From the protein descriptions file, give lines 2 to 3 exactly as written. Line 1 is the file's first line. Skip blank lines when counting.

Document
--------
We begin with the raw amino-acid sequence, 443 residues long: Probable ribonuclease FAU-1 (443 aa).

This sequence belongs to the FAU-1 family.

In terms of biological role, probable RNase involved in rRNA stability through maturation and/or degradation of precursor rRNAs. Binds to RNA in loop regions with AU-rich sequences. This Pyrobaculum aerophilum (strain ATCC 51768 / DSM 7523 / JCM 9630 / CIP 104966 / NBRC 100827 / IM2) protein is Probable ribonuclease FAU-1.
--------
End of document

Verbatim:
This sequence belongs to the FAU-1 family.

In terms of biological role, probable RNase involved in rRNA stability through maturation and/or degradation of precursor rRNAs. Binds to RNA in loop regions with AU-rich sequences. This Pyrobaculum aerophilum (strain ATCC 51768 / DSM 7523 / JCM 9630 / CIP 104966 / NBRC 100827 / IM2) protein is Probable ribonuclease FAU-1.